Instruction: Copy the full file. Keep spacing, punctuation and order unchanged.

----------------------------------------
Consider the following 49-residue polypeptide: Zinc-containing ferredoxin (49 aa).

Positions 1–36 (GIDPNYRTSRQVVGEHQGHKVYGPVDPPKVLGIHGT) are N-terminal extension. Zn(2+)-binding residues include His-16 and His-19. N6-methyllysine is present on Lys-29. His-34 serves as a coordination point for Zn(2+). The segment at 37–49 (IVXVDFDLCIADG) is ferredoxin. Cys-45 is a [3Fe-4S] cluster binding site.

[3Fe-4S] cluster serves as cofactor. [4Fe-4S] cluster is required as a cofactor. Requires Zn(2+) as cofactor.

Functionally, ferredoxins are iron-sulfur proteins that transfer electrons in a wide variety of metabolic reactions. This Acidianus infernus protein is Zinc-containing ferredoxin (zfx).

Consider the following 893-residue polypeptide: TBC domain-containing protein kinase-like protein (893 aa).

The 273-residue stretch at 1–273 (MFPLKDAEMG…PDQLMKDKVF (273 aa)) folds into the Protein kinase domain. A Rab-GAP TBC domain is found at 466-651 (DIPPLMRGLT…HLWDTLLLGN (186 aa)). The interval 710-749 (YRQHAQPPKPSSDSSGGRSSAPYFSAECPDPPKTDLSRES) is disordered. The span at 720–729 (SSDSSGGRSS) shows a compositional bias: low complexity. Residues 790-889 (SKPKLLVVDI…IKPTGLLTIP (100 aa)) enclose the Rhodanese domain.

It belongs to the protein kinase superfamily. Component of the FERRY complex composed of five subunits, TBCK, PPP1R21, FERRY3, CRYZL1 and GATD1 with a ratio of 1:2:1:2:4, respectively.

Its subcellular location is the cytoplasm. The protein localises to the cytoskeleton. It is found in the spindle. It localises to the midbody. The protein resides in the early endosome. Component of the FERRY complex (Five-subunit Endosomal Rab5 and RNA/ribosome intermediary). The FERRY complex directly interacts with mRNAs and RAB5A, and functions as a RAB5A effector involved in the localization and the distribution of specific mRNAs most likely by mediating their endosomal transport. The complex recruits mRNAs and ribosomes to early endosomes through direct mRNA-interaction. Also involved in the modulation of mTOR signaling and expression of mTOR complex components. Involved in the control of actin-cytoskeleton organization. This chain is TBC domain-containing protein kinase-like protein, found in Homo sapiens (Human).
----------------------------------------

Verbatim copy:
Consider the following 49-residue polypeptide: Zinc-containing ferredoxin (49 aa).

Positions 1–36 (GIDPNYRTSRQVVGEHQGHKVYGPVDPPKVLGIHGT) are N-terminal extension. Zn(2+)-binding residues include His-16 and His-19. N6-methyllysine is present on Lys-29. His-34 serves as a coordination point for Zn(2+). The segment at 37–49 (IVXVDFDLCIADG) is ferredoxin. Cys-45 is a [3Fe-4S] cluster binding site.

[3Fe-4S] cluster serves as cofactor. [4Fe-4S] cluster is required as a cofactor. Requires Zn(2+) as cofactor.

Functionally, ferredoxins are iron-sulfur proteins that transfer electrons in a wide variety of metabolic reactions. This Acidianus infernus protein is Zinc-containing ferredoxin (zfx).

Consider the following 893-residue polypeptide: TBC domain-containing protein kinase-like protein (893 aa).

The 273-residue stretch at 1–273 (MFPLKDAEMG…PDQLMKDKVF (273 aa)) folds into the Protein kinase domain. A Rab-GAP TBC domain is found at 466-651 (DIPPLMRGLT…HLWDTLLLGN (186 aa)). The interval 710-749 (YRQHAQPPKPSSDSSGGRSSAPYFSAECPDPPKTDLSRES) is disordered. The span at 720–729 (SSDSSGGRSS) shows a compositional bias: low complexity. Residues 790-889 (SKPKLLVVDI…IKPTGLLTIP (100 aa)) enclose the Rhodanese domain.

It belongs to the protein kinase superfamily. Component of the FERRY complex composed of five subunits, TBCK, PPP1R21, FERRY3, CRYZL1 and GATD1 with a ratio of 1:2:1:2:4, respectively.

Its subcellular location is the cytoplasm. The protein localises to the cytoskeleton. It is found in the spindle. It localises to the midbody. The protein resides in the early endosome. Component of the FERRY complex (Five-subunit Endosomal Rab5 and RNA/ribosome intermediary). The FERRY complex directly interacts with mRNAs and RAB5A, and functions as a RAB5A effector involved in the localization and the distribution of specific mRNAs most likely by mediating their endosomal transport. The complex recruits mRNAs and ribosomes to early endosomes through direct mRNA-interaction. Also involved in the modulation of mTOR signaling and expression of mTOR complex components. Involved in the control of actin-cytoskeleton organization. This chain is TBC domain-containing protein kinase-like protein, found in Homo sapiens (Human).